Regional | Ministry For Children

Parents demand more robust assessments from Oranga Tamariki

Mother Ellen Hiini. Source: File

Parents struggling to cope with their children being uplifted by Oranga Tamariki are demanding the ministry conducts more robust investigations involving members of a child's wider whānau before seeking orders to uplift.

Concerned families met in Raglan during the weekend to discuss the treatment of children in state care and what they perceive to be a lack of consultation with whānau.

One of the organisers from the group Whānau First, Ellen Hiini of Ngāti Raukawa says that when a child is removed from whānau it’s not always justified.

She says social workers need to be responsible for the investigation into the backgrounds of families before children are uplifted.

“Instead of supporting those families and putting services around those families, they go for an immediate uplift.  There’s no investigation into whether those allegations are true,” she says.

Oranga Tamariki spokesperson, Glynis Sandland says the investigations Oranga Tamariki undertake must first go through the Family Court process and prove that no other alternative care arrangements are possible.

“Before making a final custody order, a judge will hear evidence from a number of other parties, often including lawyers representing the parents, and as well as lawyers for the child," says Sandland.

She says the way children come into the care of Oranga Tamariki is "often misunderstood".

"In some situations, taking a child into care can be the only way to keep them safe.  It is a last resort, often after we have worked alongside the whanau for weeks, months or even years."

Mother, Diana Marie Paekau. Source: File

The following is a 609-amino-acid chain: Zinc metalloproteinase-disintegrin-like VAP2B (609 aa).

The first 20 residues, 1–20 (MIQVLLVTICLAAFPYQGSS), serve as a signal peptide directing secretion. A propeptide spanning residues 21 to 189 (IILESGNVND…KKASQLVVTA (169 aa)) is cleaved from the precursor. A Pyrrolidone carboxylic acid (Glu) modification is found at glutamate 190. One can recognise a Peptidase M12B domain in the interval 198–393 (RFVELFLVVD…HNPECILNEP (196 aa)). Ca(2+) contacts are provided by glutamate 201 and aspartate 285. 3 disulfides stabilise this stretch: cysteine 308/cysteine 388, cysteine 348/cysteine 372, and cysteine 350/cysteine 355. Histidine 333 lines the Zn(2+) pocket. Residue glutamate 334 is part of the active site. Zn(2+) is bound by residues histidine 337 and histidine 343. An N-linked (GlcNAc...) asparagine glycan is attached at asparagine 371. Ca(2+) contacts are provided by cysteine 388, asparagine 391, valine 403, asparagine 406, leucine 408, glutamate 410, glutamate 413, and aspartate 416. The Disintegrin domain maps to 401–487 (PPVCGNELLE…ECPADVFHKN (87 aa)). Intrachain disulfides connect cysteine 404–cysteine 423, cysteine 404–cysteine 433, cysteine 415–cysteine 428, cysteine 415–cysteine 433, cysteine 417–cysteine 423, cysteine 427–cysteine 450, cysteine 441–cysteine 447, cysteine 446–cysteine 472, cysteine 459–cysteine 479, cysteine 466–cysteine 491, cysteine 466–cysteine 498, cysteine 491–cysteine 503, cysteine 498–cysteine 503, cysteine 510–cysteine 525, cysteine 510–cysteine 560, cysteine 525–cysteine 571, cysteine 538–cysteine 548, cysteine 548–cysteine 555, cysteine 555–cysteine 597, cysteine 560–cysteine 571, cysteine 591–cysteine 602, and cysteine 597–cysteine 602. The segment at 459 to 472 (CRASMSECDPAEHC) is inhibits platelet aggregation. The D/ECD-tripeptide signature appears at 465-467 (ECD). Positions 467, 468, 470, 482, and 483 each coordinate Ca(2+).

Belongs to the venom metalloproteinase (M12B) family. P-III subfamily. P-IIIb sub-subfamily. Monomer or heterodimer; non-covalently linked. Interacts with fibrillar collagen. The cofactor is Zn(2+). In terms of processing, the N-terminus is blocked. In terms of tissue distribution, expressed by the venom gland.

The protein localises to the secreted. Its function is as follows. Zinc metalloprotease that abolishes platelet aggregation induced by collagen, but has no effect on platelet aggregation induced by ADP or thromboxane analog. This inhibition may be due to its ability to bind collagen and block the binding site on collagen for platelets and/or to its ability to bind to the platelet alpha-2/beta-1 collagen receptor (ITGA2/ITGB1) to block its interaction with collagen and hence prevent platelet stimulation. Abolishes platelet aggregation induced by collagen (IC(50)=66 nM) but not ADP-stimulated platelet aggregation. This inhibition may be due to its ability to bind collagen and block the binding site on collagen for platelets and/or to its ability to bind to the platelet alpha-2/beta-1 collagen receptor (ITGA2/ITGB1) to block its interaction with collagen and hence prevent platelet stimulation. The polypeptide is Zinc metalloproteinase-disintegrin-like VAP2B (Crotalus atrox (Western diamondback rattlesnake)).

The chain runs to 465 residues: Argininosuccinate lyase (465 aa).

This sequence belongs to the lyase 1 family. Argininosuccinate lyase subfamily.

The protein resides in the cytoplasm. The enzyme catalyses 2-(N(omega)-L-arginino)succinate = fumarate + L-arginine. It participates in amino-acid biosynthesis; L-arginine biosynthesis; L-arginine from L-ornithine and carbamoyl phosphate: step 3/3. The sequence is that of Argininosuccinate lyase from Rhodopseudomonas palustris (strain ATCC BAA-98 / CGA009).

One mother, Diana Marie Paekau, of Tainui, says, "We have to remember that there are families that have had positive outcomes through Oranga Tamariki so we acknowledge that.

“What I’m noticing is that there seems to be an uprising in children being uplifted, recently babies being taken from their mums, taken straight from mother wants their child taken from them especially when they’ve just been born."

Recent research shows the number of Māori newborns taken into state care rose from 110 in 2015 to 172 last year.

Hiini says that when children from Māori whānau are taken and put under the care of non-Māori caregivers it can have negative effects on the child.

“Definitely a loss of culture.  My children have been placed in a situation where I know they won’t be practicing the culture that they should be practicing.  Their Māori culture will be lost because they’re not with people who can give them that."

Hiini says Māori children who are uplifted need to stay within their extended whānau.

“There needs to be the return of the whānau-first clause and there needs to be work around that and greater collaborating amongst Māori to stop uplifts in the first place."

Sandland says 65 percent of caregivers that Oranga Tamariki work with are within the child's extended whānau.

The Whānau First group plans to seek an urgent meeting with government ministers to convey some of their concerns.